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Editorial: Fate of Kledang Hill

 
By Fathol Zaman Bukhari
The Kledang Range, an offshoot of the Main Range has, since time immemorial, been a source of inspiration to the inhabitants of Kinta Valley. The reason could either be the undulating hills or the greenery or perhaps, the combination of both. No matter what, the Kledang Range will remain an integral part of Ipoh – love or loathe it.
The highest point is none other than the awesome Gunung Kledang standing at a respectful height of 2651ft (808m) above the valley floor. And, as is audaciously claimed, it is the 245th highest mountain in the country. It is accessible via the town of Menglembu. It is a much sought-after trail cum hiking site for health buffs, the country over. You can either walk or cycle up the slope to a point where you can feast your eyes upon the valley below. A tarred single-passage road winds up the hill ending at the telecommunications towers which mark the summit of Kledang. The towers are visible from the city.
The Kledang Range stands like a sentinel keeping watch over Ipoh, a once unplanned and haphazard tin-mining town that has blossomed into a gleaming metropolis it is today. The fate of this imposing yet fragile landscape rests squarely on the shoulders of the inhabitants of the city better known for its hawker food, coffee and pomelos. But at the rate things are going this may soon be a thing of the past unless those in the corridors of power wake up.
Events unfolding the last few weeks have unwittingly placed the hill range and Menteri Besar Dato’ Seri Ahmad Faizal Azumu (Peja) on a collision course. Was it destined to end this way? A discourse on the subject matter is desirous considering Kledang Range’s significance and relevance to the well-being of Ipohites. Meaning, you and I.
The controversy centres on the Kledang Saiong Forest Reserve, Menteri Besar Incorporated (MB Inc), illegal loggers/planters and Peja himself. It is no secret that the once pristine forest covering the Kledang Range is being eyed by many out to make a quick ringgit. They are just waiting for the right moment to strike. All they need is a momentary lapse of concentration and they will move in with their heavy machineries to stake a claim. Lands in the state are becoming scarce due to over development so lands up in the clouds become the obvious choice.
Residents of Pusing, Menglembu, Jelapang and faraway Sitiawan have alerted Ipoh Echo about illegal activities taking place in and around the Kledang Range. Their favourite hiking site is being stripped of trees and logs are being extracted for commercial use. Those responsible, some alleged, have connections with the high and mighty. They are powerless to act other than to sound the alarm hopefully it would be heard.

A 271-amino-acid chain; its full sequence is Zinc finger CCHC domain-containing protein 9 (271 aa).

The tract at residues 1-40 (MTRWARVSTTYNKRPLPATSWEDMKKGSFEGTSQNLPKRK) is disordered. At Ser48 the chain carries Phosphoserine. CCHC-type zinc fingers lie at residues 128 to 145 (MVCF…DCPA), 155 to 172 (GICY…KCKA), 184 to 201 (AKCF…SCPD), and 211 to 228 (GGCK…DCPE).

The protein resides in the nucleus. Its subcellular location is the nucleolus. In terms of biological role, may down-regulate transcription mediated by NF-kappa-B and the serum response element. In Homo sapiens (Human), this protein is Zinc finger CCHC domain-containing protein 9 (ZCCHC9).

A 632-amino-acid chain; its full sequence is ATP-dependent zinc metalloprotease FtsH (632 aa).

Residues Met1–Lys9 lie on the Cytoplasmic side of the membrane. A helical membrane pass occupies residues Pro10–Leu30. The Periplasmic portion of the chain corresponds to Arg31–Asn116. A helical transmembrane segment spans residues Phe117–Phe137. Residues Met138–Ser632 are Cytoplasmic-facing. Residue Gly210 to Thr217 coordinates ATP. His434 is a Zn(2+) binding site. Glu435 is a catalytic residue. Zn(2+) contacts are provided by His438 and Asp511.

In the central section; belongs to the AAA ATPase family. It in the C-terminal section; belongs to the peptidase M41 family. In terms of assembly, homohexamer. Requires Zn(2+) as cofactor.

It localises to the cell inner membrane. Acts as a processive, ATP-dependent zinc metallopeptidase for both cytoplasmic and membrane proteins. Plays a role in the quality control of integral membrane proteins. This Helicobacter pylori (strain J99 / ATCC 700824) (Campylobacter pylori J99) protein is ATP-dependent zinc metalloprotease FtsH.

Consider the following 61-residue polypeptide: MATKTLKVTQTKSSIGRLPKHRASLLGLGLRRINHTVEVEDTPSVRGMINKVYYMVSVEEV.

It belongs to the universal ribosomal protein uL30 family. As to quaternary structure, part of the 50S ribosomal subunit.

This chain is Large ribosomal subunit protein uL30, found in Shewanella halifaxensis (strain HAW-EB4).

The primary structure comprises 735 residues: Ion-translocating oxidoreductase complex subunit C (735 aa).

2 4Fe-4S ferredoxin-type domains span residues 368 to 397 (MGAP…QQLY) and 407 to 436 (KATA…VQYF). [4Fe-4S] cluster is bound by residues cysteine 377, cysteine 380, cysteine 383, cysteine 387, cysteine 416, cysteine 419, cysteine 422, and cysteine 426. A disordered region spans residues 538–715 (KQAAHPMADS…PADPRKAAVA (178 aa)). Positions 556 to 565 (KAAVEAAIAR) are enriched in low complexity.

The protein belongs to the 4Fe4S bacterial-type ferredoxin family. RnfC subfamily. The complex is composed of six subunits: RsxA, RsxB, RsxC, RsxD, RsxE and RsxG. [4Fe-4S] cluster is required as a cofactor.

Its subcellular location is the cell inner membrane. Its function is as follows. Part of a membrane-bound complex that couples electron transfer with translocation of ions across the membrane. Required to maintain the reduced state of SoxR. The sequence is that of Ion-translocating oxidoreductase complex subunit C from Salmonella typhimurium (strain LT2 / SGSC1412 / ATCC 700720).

And when confronted with evidence, during a Chinese New Year gathering in Sitiawan recently, that a hefty portion of Gunung Kledang has been illegally cleared, Faisal pleaded for time to shift through papers and agreements for the truth.
A stop-work order was eventually issued by the Land Office on Friday, February 8. By then nearly 10 hectares of forest land have been stripped bare. The cleared land has been terraced to prepare for oil palm cultivation.
Oil palm saplings have been planted in areas. That shows how determined these claimants are. They care less for the environment or the well-being of residents living at the foothills. And what I find most disturbing is Faisal’s insistence that a designated area of the forest reserve has been de-gazetted since November last year for a mixed housing project to be undertaken by MB Inc.
It does not make sense that a housing project, sanctioned by the state government, will soon appear on Gunung Kledang slopes. We have seen what happened in Penang when hills, ridges and escarpments are being denuded for development purposes. Silting and landslides have resulted in the loss of lives and the degradation of the environment. If this is what the MB wants, the future certainly looks bleak for Ipohites. You say one thing but do the other.
The question of pleasing some dubious businessmen is not how things are done in the much-touted Malaysia Baru. The rakyat voted in Pakatan Harapan during the 14th General Elections in the hope that they will do the right thing; not become an appendage of the corrupt and decadent Barisan Nasional.
The least Faizal should do is to honour his party pledge of ensuring transparency, however difficult it may be. One cardinal rule a sitting government should abide by is to leave business to the professionals. MB Incorporated should be disbanded. Period.
This just got in: DAP Perak, led by MP Thomas Su, has filed a report with the state anti-corruption agency regarding the Gunong Kledang scandal. An element of fraud has happened and the graft busters are being called to investigate.
 

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